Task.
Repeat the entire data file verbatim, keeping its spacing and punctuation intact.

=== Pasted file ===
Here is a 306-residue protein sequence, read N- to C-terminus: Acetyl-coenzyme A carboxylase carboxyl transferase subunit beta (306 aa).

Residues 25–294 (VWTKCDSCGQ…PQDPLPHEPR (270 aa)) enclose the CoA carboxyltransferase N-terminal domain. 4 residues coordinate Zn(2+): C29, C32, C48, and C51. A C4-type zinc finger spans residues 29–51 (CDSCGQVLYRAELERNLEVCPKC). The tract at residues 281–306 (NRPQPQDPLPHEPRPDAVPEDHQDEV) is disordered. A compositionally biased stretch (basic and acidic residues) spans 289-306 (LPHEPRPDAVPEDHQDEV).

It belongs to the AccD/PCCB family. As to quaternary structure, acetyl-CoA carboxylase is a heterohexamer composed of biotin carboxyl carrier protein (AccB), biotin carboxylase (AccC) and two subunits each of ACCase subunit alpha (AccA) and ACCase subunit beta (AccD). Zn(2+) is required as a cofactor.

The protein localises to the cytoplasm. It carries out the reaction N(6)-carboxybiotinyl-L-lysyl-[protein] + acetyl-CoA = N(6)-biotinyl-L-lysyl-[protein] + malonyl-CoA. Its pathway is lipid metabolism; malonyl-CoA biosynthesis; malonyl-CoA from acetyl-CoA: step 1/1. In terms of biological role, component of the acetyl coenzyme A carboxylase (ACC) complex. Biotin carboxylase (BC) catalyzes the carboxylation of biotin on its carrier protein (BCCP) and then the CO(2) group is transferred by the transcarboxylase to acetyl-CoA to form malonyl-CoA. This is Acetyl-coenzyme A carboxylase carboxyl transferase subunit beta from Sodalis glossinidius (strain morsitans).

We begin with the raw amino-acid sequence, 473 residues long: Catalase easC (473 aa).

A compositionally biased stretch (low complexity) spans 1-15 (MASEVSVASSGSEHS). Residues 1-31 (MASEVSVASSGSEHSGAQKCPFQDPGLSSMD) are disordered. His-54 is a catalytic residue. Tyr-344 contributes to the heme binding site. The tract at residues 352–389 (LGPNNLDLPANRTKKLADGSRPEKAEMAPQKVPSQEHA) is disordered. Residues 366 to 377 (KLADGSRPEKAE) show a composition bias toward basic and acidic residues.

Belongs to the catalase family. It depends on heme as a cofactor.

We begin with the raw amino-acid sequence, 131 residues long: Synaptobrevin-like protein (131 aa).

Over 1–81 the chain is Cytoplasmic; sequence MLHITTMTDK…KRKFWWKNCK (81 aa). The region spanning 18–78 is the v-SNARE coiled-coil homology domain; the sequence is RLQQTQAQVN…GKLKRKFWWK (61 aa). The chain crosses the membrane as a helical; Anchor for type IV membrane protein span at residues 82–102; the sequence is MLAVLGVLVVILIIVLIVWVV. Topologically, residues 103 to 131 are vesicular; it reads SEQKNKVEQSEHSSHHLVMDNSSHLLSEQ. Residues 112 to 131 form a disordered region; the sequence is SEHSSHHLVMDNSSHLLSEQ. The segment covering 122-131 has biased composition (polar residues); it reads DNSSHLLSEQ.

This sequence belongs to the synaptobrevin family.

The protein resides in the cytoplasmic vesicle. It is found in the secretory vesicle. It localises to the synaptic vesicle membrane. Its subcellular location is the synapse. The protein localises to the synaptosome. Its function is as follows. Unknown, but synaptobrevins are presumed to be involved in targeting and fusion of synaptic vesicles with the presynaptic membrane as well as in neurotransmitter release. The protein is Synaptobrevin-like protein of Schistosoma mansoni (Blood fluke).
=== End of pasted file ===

Here is a 306-residue protein sequence, read N- to C-terminus: Acetyl-coenzyme A carboxylase carboxyl transferase subunit beta (306 aa).

Residues 25–294 (VWTKCDSCGQ…PQDPLPHEPR (270 aa)) enclose the CoA carboxyltransferase N-terminal domain. 4 residues coordinate Zn(2+): C29, C32, C48, and C51. A C4-type zinc finger spans residues 29–51 (CDSCGQVLYRAELERNLEVCPKC). The tract at residues 281–306 (NRPQPQDPLPHEPRPDAVPEDHQDEV) is disordered. A compositionally biased stretch (basic and acidic residues) spans 289-306 (LPHEPRPDAVPEDHQDEV).

It belongs to the AccD/PCCB family. As to quaternary structure, acetyl-CoA carboxylase is a heterohexamer composed of biotin carboxyl carrier protein (AccB), biotin carboxylase (AccC) and two subunits each of ACCase subunit alpha (AccA) and ACCase subunit beta (AccD). Zn(2+) is required as a cofactor.

The protein localises to the cytoplasm. It carries out the reaction N(6)-carboxybiotinyl-L-lysyl-[protein] + acetyl-CoA = N(6)-biotinyl-L-lysyl-[protein] + malonyl-CoA. Its pathway is lipid metabolism; malonyl-CoA biosynthesis; malonyl-CoA from acetyl-CoA: step 1/1. In terms of biological role, component of the acetyl coenzyme A carboxylase (ACC) complex. Biotin carboxylase (BC) catalyzes the carboxylation of biotin on its carrier protein (BCCP) and then the CO(2) group is transferred by the transcarboxylase to acetyl-CoA to form malonyl-CoA. This is Acetyl-coenzyme A carboxylase carboxyl transferase subunit beta from Sodalis glossinidius (strain morsitans).

We begin with the raw amino-acid sequence, 473 residues long: Catalase easC (473 aa).

A compositionally biased stretch (low complexity) spans 1-15 (MASEVSVASSGSEHS). Residues 1-31 (MASEVSVASSGSEHSGAQKCPFQDPGLSSMD) are disordered. His-54 is a catalytic residue. Tyr-344 contributes to the heme binding site. The tract at residues 352–389 (LGPNNLDLPANRTKKLADGSRPEKAEMAPQKVPSQEHA) is disordered. Residues 366 to 377 (KLADGSRPEKAE) show a composition bias toward basic and acidic residues.

Belongs to the catalase family. It depends on heme as a cofactor.

We begin with the raw amino-acid sequence, 131 residues long: Synaptobrevin-like protein (131 aa).

Over 1–81 the chain is Cytoplasmic; sequence MLHITTMTDK…KRKFWWKNCK (81 aa). The region spanning 18–78 is the v-SNARE coiled-coil homology domain; the sequence is RLQQTQAQVN…GKLKRKFWWK (61 aa). The chain crosses the membrane as a helical; Anchor for type IV membrane protein span at residues 82–102; the sequence is MLAVLGVLVVILIIVLIVWVV. Topologically, residues 103 to 131 are vesicular; it reads SEQKNKVEQSEHSSHHLVMDNSSHLLSEQ. Residues 112 to 131 form a disordered region; the sequence is SEHSSHHLVMDNSSHLLSEQ. The segment covering 122-131 has biased composition (polar residues); it reads DNSSHLLSEQ.

This sequence belongs to the synaptobrevin family.

The protein resides in the cytoplasmic vesicle. It is found in the secretory vesicle. It localises to the synaptic vesicle membrane. Its subcellular location is the synapse. The protein localises to the synaptosome. Its function is as follows. Unknown, but synaptobrevins are presumed to be involved in targeting and fusion of synaptic vesicles with the presynaptic membrane as well as in neurotransmitter release. The protein is Synaptobrevin-like protein of Schistosoma mansoni (Blood fluke).